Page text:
The Tree Bank: Forest Restoration as Rural Development

By Angela Kim

Based in the mountain area of Los Cerezos, between the Dominican Republic and Haiti, the Tree Bank/Hispaniola project is helping to improve the incomes of impoverished smallholder farmers and restore native forests in the region. Earth Sangha, a nonprofit Buddhist environmental organization committed to forest conservation, started the Tree Bank in 2006 and recently launched its blog series called First-Hand, following the project’s work with local farmers in the Dominican Republic-Haiti border.

The Tree Bank/Hispaniola works with local Dominican partner organization, the Asociación de Productores de Bosque de Los Cerezos. (Photo credit: The Tree Bank/Hispaniola)

The Tree Bank’s mission is to create a system in which tropical farming is more compatible with native forests. By encouraging local family farmers to participate in conservation practices while producing their conventional crops, the Tree Bank strives to expand the function of smallholder farming to include ecological restoration services. Currently, the Tree Bank is working with twenty small farms and five programs, including a community nursery, native tree plantings, a farm microcredit system, an agroecology model, and the Rising Forests coffee brand. The coffee is shade-grown under the forest canopy of the region and produced exclusively by farmers involved in the program. Sales may come in the form of crops such as Rising Forests coffee, carbon or biodiversity credits, and direct donations for conservation.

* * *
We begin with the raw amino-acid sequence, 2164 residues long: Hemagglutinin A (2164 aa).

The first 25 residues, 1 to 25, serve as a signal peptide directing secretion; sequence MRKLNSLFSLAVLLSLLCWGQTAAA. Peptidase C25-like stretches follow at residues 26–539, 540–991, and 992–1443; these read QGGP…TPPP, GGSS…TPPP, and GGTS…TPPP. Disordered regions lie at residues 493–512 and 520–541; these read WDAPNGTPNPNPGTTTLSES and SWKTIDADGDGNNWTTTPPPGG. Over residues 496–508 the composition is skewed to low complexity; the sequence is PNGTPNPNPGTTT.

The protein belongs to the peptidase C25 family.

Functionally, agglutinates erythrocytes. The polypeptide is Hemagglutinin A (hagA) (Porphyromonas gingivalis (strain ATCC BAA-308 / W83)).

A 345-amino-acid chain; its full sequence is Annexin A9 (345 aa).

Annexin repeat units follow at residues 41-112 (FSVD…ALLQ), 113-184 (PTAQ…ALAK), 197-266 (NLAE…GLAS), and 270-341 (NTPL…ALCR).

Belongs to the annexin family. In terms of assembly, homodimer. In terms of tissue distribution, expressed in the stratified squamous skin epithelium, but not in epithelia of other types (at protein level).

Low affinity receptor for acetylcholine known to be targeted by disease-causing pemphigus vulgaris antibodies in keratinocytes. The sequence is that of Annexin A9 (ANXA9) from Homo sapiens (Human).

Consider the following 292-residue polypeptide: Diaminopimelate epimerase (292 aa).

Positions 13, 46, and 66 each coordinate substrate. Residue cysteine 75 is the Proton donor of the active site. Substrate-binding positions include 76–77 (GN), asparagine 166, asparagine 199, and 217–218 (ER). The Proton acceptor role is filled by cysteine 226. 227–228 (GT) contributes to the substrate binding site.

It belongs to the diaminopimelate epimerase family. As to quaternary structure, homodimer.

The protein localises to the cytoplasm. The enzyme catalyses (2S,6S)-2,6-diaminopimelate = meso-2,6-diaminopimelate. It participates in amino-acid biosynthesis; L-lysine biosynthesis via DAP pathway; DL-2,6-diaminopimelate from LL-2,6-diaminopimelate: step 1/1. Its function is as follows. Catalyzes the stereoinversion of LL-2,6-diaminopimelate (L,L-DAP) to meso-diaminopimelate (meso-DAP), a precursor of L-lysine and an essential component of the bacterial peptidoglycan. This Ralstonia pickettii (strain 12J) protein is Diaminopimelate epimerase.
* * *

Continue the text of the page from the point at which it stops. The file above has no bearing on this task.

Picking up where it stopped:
Matt Bright, the Tree Bank’s Coordinator and author of First-Hand, writes the blog to show the concrete process and results of the Tree Bank’s efforts, from coffee development to conservation easements. Moreover, he connects readers and viewers to the local people working together on the rural development programs, from smallholder farmers to schoolteachers and doctors as well.

To read more about Earth Sangha, check out this post: “Earth Sangha Announces ‘Rising Forest Coffee”

Angela Kim is a research intern with the Nourishing the Planet project.

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